How To Tell A Good Story And Make It Sound Interesting


Have you ever heard someone say a story that bored you to tears? Sometimes it is not about the story but the storytelling. Stories have to grab the attention of the audience and entice them to come along for the ride.

It is a leadership skill to have the ability to tell stories that grab and sustain the attention of the audience. Here’s how you embrace your inner storyteller and tell a good story.

● Start with a message

● Use a hook to tell the story

● Maintain a story structure

● Why are you telling the story

Young man telling a story to friends over drinks

How To Tell A Good Story

Start with a Message

Every story should revolve around a message. So start by asking yourself:

● Who is my audience?

● What is my message?

● What is the moral?

Start your story with the answers to these questions. This will help you build a story that relates to the audience and captivates them.

You must have a clear idea of the progression of the story and the message you are trying to convey. You’ll want to have a twist, with an unexpected ending or turn of events.

Use a Hook to Tell the Story

Instead of getting to the story straight away, start with a hook to catch the audience’s attention. It can be a question or a quote that relates to the story.

Tell the story in its natural occurrence of events. A story in its chronological order captivates like no other. This is a story in its most natural form; You are inviting them along for a ride.

Make sure you have a “bait” in the story to keep your audience fascinated. Lure them in with a series of questions you raise that brings out the anxious nature of your listeners.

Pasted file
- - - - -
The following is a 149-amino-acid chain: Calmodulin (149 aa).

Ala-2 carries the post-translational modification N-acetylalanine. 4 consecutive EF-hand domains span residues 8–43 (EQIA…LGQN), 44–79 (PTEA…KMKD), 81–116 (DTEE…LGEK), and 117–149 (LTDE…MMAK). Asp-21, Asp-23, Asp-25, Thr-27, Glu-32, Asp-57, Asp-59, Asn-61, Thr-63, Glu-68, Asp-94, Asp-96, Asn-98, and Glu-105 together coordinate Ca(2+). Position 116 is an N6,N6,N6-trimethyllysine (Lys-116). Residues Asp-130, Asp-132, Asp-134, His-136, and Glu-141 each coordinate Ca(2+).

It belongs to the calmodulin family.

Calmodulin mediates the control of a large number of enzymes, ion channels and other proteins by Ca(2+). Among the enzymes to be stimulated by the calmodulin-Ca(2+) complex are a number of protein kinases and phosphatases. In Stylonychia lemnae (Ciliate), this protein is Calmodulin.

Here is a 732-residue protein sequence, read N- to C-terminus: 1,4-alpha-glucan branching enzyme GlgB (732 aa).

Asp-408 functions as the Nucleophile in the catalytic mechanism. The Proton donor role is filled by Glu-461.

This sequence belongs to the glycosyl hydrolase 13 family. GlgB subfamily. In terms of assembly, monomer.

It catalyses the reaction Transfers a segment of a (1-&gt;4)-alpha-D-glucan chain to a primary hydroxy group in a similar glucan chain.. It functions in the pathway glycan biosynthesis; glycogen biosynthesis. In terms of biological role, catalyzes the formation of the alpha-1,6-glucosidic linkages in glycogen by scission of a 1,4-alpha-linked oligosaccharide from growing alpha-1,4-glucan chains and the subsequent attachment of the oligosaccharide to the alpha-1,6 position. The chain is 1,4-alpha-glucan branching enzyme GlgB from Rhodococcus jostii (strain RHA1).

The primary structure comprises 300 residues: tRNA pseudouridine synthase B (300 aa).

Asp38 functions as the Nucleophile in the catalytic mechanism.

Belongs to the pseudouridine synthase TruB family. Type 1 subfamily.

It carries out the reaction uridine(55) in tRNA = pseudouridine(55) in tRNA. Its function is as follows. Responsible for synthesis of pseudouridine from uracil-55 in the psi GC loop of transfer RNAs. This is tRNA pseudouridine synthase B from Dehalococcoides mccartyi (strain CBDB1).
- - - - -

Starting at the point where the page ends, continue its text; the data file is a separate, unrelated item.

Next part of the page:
For every question you raise, you should have the answer. Otherwise, the story will not make any sense.

Maintain a story structure

Telling a good story isn’t as complicated as you make it out to be. Some are born great storytellers, but with a good structure and the right flow, you can tell the most exciting stories, too.

Moral: Why are you narrating this story to your audience? There should be a reason. Make the fact clear.

Personal Connection: What’s your connection to this story? It either revolves around you, or it is related to someone you are connected to.

Common reference point: The context and the situation in this story. Ensure that the audience relates to this story.

Detailed characters: Paint detailed imagery of the account, the characters, and the situation. Let your audience get deep into the story with you.

Conflict or vulnerability: Give your audience a reason for the conflict and how it affects each of the characters.

Pacing: Pace the story in such a way that there is a clear picture of the beginning, middle and end.

Why Are You Telling The Story

There should be a reason why you are narrating the story. It may be to inspire the audience or to get them thinking. Stop and let them reflect on the narrative and their take-away from it.

As a narrator, help them understand what you are trying to convey. A subtle telling of the moral behind your story would work well with your audience.